So musicians and artists go way back. Way back as far as 40,000 years in fact. Ancient cave paintings appear to be based on vision, the sight of a herd of thundering mammals, for example. However, historians have suggested a few sonic-based alternatives. Instruments crafted from bones are perhaps 24

something you’d associate with the likes of Ozzy Osbourne and his Black Sabbath colleagues. However, it was pioneered centuries before by early man. High densities of cave paintings have been found to often coincide with a large number of bone-made flutes, leading some to presume these sights saw art and music’s primitive first dance. Fast forward to 1896 and a 30-yearold Economics and Law graduate is abandoning a promising career to study art at the Munich Academy of Fine Arts. Wassily Wassilyevich Kandinsky would go on to become one of the most influential artists of the twentieth century and would spend eleven years teaching at the iconic Bauhaus art school. Kandinsky’s relationship with music and colour was more than a little unique. The painter had synesthesia, a neurological phenomenon causing the brain to see sounds as colour and

vice-versa. Colours dance and sing throughout the canvases in Kandinsky’s rich catalogue of works, none more than his iconic Composition paintings (1910-1939). In a period of almost thirty years, the Russian artist produced just ten paintings worthy of the Composition title. These paintings helped pave the way for modernist painting, abandoning the ornamental and decorative art of the past and embracing colour and composition. This was the twentieth century, we didn’t need artists to spell it out for us anymore! A lover of music, Kandinsky saw his iconic Compositions, a name that is intrinsically musical, as the artistic equivalent to a composer’s symphonies. A culmination of work realised in a performance of colour and space on an imposing scale. It was not just his paintings that sang, Kandinsky also experimented with media including music and lighting to create four performative explorations

of colour, most famously The Yellow Sound (1909). Elsewhere, in early twentieth century Italy, new ideas where emerging, ideas that kick-start a genre which has brought art and music closer than ever before. Futurist Luigi Russolo, observing the industrial revolution believed that it had lead people to appreciate more complex sounds than ever before. In Russolo’s manifesto The Art of Noises, the painter and composer revealed a wish to escape the confines of traditional melodic music. Classifying various noises into categories such as ‘Whistling, hissing and puffing’ the Italian created a series of machines known as Intonarumori, each of which would generate a different noise and would be used during live performances. The Dada movement, best known for the provocative Fountain by Marcel Duchamp, made use of this fresh art form. Their sound poetry brought together creatives of various backgrounds, often misplaced by the First World War, to create multi-lingual and often nonsensical performative compositions. In 2014, this process inspired the fascinating collaborative album Words to the Blind by Angelo-French post-punks Savages and Japan’s psychedelic heroes Bo Ningen. The result, a 37 minute ‘simultaneous sonic poem’ in which the two bands perform side by side leaping from subdued moments of calm into all-out chaos. In the US, a place in which Dada had thrived outside of Europe, more noise was soon to come with the emergence of John Cage in the mid-century. Cage’s work explored the noises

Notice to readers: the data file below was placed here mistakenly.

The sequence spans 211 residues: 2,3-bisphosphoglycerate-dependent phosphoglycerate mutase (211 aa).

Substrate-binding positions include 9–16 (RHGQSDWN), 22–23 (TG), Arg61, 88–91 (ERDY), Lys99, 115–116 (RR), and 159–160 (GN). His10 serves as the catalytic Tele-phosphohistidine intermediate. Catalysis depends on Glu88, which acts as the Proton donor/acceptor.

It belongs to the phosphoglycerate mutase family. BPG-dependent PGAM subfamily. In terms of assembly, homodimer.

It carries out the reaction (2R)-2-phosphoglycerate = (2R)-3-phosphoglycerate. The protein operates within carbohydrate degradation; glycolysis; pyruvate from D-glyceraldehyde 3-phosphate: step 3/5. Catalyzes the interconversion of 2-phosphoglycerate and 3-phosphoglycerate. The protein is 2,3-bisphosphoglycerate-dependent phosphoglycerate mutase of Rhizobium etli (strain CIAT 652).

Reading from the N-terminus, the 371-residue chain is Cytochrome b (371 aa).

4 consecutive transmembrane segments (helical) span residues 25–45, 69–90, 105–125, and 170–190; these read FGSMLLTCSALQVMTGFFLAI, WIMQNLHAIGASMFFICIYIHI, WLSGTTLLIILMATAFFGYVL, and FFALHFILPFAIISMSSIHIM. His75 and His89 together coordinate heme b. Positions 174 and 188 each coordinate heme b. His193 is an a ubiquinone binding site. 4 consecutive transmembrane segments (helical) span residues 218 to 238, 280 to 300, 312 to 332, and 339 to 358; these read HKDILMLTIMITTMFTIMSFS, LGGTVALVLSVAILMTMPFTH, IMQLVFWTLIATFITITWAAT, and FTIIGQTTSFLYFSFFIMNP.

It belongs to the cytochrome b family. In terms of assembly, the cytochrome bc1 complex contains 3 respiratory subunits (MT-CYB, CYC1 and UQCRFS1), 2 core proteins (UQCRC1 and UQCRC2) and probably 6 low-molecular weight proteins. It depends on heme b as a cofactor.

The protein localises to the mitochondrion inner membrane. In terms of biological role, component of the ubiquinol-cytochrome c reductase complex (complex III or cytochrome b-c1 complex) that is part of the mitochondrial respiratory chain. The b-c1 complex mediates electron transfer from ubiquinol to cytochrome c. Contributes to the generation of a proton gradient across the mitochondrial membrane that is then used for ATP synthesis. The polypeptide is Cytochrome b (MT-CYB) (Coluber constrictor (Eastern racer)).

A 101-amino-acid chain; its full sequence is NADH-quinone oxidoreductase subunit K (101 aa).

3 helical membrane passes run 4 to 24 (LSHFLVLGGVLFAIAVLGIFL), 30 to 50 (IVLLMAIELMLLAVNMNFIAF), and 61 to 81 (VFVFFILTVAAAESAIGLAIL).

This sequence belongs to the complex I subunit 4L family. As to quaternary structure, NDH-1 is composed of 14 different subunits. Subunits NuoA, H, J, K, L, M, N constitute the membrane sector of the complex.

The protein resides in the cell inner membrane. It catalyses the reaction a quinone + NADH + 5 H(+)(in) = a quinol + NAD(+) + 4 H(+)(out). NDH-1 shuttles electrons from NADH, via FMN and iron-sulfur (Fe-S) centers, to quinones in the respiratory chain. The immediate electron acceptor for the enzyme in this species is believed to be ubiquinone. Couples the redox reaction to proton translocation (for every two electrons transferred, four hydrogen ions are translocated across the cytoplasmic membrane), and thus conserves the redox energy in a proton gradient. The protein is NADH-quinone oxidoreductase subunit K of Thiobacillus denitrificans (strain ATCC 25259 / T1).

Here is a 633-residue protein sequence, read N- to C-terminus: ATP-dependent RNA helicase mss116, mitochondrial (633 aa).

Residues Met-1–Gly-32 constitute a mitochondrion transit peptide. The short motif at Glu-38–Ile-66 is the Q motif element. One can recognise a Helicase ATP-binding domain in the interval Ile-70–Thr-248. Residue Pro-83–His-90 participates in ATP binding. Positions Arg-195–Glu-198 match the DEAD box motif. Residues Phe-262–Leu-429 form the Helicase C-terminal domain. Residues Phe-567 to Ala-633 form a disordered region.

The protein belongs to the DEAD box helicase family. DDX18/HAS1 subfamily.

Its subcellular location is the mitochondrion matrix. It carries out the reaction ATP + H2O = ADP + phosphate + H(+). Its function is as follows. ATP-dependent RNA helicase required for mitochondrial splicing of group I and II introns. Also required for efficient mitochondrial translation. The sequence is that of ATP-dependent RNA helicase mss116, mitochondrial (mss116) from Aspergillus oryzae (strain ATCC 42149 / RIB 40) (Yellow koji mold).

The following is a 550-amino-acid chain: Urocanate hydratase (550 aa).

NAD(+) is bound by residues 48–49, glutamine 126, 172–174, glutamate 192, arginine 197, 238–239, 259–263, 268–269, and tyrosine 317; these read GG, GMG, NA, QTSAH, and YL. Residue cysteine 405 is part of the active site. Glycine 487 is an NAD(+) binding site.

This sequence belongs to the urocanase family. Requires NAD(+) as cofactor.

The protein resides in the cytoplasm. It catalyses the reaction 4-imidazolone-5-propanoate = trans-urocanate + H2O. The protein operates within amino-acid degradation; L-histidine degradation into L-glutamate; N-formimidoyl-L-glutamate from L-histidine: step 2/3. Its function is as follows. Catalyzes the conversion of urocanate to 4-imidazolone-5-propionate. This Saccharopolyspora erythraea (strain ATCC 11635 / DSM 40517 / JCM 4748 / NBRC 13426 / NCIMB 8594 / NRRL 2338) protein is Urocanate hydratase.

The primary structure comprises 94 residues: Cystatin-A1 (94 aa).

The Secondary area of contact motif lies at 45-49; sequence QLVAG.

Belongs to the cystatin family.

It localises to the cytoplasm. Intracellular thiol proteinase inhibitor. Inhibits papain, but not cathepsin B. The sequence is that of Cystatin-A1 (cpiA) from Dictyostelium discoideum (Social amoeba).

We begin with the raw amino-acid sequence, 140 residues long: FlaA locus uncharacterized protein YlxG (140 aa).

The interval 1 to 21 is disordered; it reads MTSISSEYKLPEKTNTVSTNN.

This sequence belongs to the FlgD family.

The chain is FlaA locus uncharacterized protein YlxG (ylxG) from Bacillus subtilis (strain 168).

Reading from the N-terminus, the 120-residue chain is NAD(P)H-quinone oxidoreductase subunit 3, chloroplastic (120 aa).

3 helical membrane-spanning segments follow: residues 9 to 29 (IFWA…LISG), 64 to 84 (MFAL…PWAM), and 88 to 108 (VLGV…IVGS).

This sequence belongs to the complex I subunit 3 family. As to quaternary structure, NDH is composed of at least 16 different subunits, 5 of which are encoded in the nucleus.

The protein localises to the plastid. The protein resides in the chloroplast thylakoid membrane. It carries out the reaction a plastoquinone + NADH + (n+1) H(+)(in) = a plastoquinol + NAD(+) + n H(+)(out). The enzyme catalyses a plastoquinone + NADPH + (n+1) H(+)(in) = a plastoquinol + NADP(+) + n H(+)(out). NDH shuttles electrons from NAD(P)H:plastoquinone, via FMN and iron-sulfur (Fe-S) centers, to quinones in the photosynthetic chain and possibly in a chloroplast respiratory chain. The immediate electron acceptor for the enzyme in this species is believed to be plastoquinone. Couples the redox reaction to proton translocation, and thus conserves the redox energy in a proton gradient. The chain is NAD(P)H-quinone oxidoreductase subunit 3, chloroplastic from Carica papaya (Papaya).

around us, machinery, static and rain for example. In listening to his work we are given the opportunity to relax and enjoy the sounds we usually take for granted. This is at its most clear in his most famous work 4’33 (1952), a ‘silent’ piano composition, at which the musician does not play. This piece is not about silence however, it is an exercise in listening. The buzz of an electric light bulb, a cough from a fellow audience member, the smash of a mobile phone falling from the top of the theatre. These are the sounds of 4’33, should it be performed today that is. Cage’s compositions, despite their then disputed artistic value, gained national exposure. In 1960 he appeared on the popular show I’ve Got a Secret to perform Water Walk, a performance aptly named because it contains water and he walks. On his appearance, Cage plays with the comedy of the situation – it’s not something you see on TV every day, after all – however, he is sure to make it clear that this is no joke. Asked whether he seriously believes this is music, Cage replies, “Perfectly seriously. I consider music the production of sound, and since in the piece which you will hear I produce sound, I will call it music.” There is no doubt that Cage is an artist, as a teacher at The New School in New York his classes became iconic as the source of the Fluxus art movement which featured the likes of Joseph Beuys, Yoko Ono and Nam June Paik, while works like Water Walk show all the characteristics of performance art. It is his status as a musician that allows him to reach new audiences. A network TV slot is